The filter() function takes in two arguments: a function and an iterable. It filters the elements of the iterable by calling the given function with each of the iterable's element. It returns an iterator of only those elements that evaluate to True.

filter(function, iterable)

Where, function is a function to be used as a condition, it should return either True or False. The iterable represents the iterable which should be filtered. Both arguments are required.

It returns an iterator object containing the elements that satisfies the given condition.

num_list = [0, 1, 2, 3, 4, 5, 6, 7, 8, 9] 
def is_even(x):
    if x % 2 == 0:
        return True
    else: return False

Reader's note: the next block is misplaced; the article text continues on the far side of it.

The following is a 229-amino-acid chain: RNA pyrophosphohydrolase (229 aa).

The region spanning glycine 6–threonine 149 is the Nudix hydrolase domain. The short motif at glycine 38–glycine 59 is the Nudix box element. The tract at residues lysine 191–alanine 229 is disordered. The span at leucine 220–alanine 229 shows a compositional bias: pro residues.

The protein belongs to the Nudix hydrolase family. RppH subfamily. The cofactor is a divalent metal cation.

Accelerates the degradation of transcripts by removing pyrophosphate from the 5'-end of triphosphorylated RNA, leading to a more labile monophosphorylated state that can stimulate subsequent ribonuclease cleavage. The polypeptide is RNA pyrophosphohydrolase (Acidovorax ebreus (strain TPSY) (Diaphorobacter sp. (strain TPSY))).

filtered=filter(is_even, num_list)

Lambda functions are often used with filter functions as the function argument, as they allow for concise filter expressions that would typically otherwise take multiple lines of code to express.

Extract odd numbers from a list of numbers: 

is_odd = lambda x: x % 2 ==1
print(list(filter( is_odd, [0, 1, 2, 3, 4, 5, 6, 7, 8, 9])))

greater_than_5 = lambda x: x>5
print(list(filter(greater_than_5, [0, 1, 2, 3, 4, 5, 6, 7, 8, 9, 10])))
languages = ('PYTHON', 'css', 'JAVA', 'C++', 'html', 'RUBY', 'javascript', 'KOTLIN')
print(list(filter(lambda x: x.isupper(), languages))) #Extract words whose characters are all uppercase